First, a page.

Tap to Read ➤

How July is the Best Month for the Propagation of Rose Cuttings

Claudia Miclaus Apr 7, 2019
If you are interested in multiplying your roses, July is the best month to propagate them from cuttings; read ahead for more information.
What will hold back a passionate gardener from propagating his darlings, the roses? Experienced gardeners know those little secrets that will cause them to have a very good success rate in cuttings propagation.
however, if you are a beginner in this beautiful endeavor, there are some helpful tips that will save you a lot of frustration and also will save you precious time provided that you won't need to learn it the hard way, you can learn from others' failed attempts.
Right, so let's see what is that ensures a great success rate when it comes to propagating roses from cuttings in the hot month of July.
First of all, although rose cuttings can be propagated nearly any month of the year, the month of July has the advantage of being ideal because it is this month that the flowers have faded and the new growth is mature enough to successfully root.
What's more, some rose varieties (that root with difficulty), will root easier if the stem is not fully matured and still softer. This is why you can take advantage of this month and you can take cuttings until late in the summer as well.

Before you proceed to choosing your cuttings, the most important step is to choose the spot where you'll root them.
It should be in indirect light and as far as the soil is concerned, the experts' advice that the cuttings should have a bed of peat moss and perlite (50% each) cow manure enriched soil and they are reserved about sticking your cuttings in the soil from your yard as it is not sterile and you might have problems with fungi and nematodes.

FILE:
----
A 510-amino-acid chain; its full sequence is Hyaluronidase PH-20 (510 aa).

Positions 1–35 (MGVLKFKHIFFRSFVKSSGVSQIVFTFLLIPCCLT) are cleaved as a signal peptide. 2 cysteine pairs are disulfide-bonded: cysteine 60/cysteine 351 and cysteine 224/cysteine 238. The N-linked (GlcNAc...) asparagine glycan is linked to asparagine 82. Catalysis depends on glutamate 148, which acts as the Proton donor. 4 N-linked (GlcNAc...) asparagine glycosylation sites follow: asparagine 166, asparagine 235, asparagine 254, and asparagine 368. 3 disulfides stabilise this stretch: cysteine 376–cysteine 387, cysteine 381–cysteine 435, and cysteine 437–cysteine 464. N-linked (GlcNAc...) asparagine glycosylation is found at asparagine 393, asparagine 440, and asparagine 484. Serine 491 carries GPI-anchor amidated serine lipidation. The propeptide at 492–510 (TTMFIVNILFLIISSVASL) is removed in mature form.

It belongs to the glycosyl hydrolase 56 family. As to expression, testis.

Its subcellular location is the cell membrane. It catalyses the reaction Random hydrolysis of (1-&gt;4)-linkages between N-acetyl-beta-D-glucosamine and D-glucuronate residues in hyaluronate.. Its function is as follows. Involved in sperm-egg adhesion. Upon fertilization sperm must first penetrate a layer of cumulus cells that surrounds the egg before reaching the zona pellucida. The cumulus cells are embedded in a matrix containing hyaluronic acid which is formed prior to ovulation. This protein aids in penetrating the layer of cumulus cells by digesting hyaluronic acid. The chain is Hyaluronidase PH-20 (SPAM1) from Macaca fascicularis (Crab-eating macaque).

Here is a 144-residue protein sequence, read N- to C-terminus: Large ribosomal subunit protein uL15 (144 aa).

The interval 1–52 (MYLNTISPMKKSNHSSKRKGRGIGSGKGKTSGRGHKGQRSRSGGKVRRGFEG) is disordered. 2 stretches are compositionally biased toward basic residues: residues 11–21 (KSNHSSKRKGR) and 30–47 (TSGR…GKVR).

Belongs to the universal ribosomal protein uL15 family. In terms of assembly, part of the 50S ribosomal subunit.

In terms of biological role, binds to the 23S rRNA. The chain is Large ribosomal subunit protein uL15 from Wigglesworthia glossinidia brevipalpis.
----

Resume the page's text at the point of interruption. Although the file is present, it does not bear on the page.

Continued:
Also a very effective method is to use coir (coconut fiber - you can find it in pet shops) instead of soil it has great drainage and you virtually cannot over-water your plant, besides the roots are even sturdier in this substrate. Once you prepare your pot and fill it with the substrate you prefer, choosing the cuttings is the next step.

What to look for in a cutting?

Although cutting propagation is not suitable for all rose varieties - miniature and climbing have the greatest success rate with this method - choosing the right stem for your cutting is an important step. Keep in mind a few characteristics your cutting should meet for best results:
-it should be from soft wood, a stem from a rose that flowered this season;
-it should be about as thick as a pencil (some growers consider this aleatory, they successfully propagate from smaller plants as well);
-it should be 4-5 inches long with a couple sets of leaves on;
Once you found the stems like that, cut just above a node (the place on the stem where leaves emerge) and cut at an angle. Place them immediately in water before you proceed to the next step. If you score up the bark on both sides of the cane (approximately for one inch) it will produce roots even easier.
Place the planting medium in small containers - 4 inch container will be most suited - then, if you want to use root hormone, moist the end of the cutting in water and then stick it in the rooting hormone powder.
Once you remove the excess with a little shake, make a hole in the soil with a pencil and place your cutting (if your cane has two nodes, place one under the soil, if it has three, you can place two nodes under the growth medium), gently firming the soil around the plant with finger pressure.
You need to keep your cuttings consistently moist and for that you can mist water over them several times a day or you can use a transparent plastic bottle to cover them creating the greenhouse effect.
You'll need to remove the bottom of the bottle with a scissors before using it as such. In as long as 3 to 6 weeks your plants should be rooted, of course now you can place them in larger pots or directly in the place you've chosen in your garden.
Keeping the cuttings in a zip bag with a little moist soil until they form roots is another easy cutting propagation method, the only inconvenient is that it may be more difficult to transplant since those roots are very fragile and if broken during transplantation, you might lose that plant.
There are more elaborate propagation methods like using hydroponic systems and also by applying heat underneath the potted plants as it stimulates root formation but both methods need extra effort and equipment yet it is worth it and it is not that difficult!
Good luck with your roses and may you enjoy them in your garden!